The recruiting tone of this book is well-depicted on the cover. A masculine man with a strong jaw holds a megaphone at the ready as he looks from the shadowed space beneath the visor of his baseball cap at the woman next to him, who is regarding the reader with narrow, measuring eyes. This is an excellent graphic, encouraging the reader from progressing to the man’s position.
Thrilled to find that some millennial testicles have descended from the body politic and immediately conscious that The ‘68ERS must be the European version of the object of my deepest disgust, The Baby Boomers—most degenerate generation of apes produced by this planet—I jumped right in, even reading the introduction, which I usually skip.
After being interrupted by a drug addict who asked to see the book and read the dust cover, giving it back, convinced it was hateful, I spent an hour reading and taking notes on this book and finished as I off-loaded from the mass-conveince for dysgenics, pleased that there are still Caucasians with a brain who are not content with the soft seduction of their evil parent’s delicious suicide.
Below are a few quotes to give the reader an idea of the poetic tone of this declaration of social war on mankind’s worst generation:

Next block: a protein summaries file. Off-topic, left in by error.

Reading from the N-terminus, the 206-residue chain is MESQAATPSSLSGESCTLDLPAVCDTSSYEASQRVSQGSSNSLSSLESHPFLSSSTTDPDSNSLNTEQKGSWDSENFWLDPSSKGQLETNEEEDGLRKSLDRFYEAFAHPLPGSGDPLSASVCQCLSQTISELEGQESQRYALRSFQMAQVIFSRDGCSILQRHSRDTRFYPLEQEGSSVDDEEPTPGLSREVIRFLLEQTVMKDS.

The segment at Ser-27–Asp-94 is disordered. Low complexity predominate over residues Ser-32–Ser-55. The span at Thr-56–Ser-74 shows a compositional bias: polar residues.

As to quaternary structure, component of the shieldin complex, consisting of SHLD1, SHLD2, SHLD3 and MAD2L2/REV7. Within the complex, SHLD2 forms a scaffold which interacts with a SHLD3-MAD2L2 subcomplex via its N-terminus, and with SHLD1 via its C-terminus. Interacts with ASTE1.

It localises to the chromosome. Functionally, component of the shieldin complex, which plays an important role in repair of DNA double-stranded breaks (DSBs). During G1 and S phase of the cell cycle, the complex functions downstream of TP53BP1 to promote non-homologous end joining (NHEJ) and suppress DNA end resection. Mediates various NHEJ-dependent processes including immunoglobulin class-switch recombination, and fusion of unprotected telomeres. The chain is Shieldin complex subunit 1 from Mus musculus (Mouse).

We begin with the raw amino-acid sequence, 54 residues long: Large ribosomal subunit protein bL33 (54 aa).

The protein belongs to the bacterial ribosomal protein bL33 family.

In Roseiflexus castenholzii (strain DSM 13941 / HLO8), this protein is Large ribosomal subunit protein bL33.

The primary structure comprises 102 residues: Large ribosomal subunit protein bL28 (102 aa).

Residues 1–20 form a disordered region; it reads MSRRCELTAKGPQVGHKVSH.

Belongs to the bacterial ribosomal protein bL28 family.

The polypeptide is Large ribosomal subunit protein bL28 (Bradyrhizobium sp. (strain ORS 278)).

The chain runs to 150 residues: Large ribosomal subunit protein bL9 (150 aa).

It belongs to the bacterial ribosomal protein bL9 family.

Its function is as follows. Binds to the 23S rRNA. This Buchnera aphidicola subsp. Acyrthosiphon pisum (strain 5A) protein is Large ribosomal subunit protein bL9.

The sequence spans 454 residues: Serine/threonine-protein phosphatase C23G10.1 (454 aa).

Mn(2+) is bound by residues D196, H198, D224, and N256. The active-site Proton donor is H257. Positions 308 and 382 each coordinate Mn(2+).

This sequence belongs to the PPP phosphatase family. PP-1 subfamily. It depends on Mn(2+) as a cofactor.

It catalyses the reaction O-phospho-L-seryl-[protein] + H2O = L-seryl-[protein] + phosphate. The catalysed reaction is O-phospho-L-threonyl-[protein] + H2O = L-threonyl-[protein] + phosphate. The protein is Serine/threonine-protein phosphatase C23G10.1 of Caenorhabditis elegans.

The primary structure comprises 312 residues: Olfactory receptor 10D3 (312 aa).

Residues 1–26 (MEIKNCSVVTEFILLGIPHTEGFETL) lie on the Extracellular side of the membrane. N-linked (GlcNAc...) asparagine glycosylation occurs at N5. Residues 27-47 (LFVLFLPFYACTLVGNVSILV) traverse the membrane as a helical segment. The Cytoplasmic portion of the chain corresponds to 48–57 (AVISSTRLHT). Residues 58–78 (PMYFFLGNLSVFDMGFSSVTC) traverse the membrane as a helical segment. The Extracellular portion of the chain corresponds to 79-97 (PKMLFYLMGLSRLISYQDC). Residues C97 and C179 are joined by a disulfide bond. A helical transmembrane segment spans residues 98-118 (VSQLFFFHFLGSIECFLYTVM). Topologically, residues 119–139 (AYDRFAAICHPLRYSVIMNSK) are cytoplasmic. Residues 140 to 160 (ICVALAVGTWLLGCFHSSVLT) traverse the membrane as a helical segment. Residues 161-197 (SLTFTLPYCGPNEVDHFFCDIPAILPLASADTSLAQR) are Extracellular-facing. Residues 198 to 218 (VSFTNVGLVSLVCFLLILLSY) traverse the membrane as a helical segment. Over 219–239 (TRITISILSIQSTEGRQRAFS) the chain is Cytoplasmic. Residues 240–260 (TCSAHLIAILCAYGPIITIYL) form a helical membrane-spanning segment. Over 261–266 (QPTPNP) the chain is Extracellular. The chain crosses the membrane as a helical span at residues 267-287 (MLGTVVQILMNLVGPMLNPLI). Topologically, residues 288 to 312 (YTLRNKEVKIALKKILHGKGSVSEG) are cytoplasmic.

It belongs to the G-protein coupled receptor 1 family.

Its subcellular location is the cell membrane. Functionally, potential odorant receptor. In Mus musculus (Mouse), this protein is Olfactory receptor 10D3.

“You’ve thrown us into this world, uprooted and disoriented, without telling us where to go or where our path lies. You’ve destroyed every means for us to orient ourselves.”
“For deep in us lies a constant feeling of being alone, of being lost. We do everything to numb this feeling.”
“You were egoists, and you divorced a thousand times without once thinking about what that would mean for us.”
Willington continues on indicting the weakest generation of humans in history, convincingly making of them an immoral corpse upon which to build something reactionarily decent.
Interestingly the terminally damaged millennial behind me, after accessing my web site and checking the bio, said in his yawning heroin drawl, “A boxing coach. I could have used boxing or karate or something. I’ve always wondered what it was like to walk confidently and then all that comes to mind is those kids beating me with table legs. If I had boxed, maybe I would not ‘ave been getting high and going to prison, might have been somebody.”
I suppose being a lone seedling in a garden of atomized guilt is even worse than the sissy, cowardly, materialistic upbringing I had. At least I knew that what I was raised to be crashed and burned when it hit reality.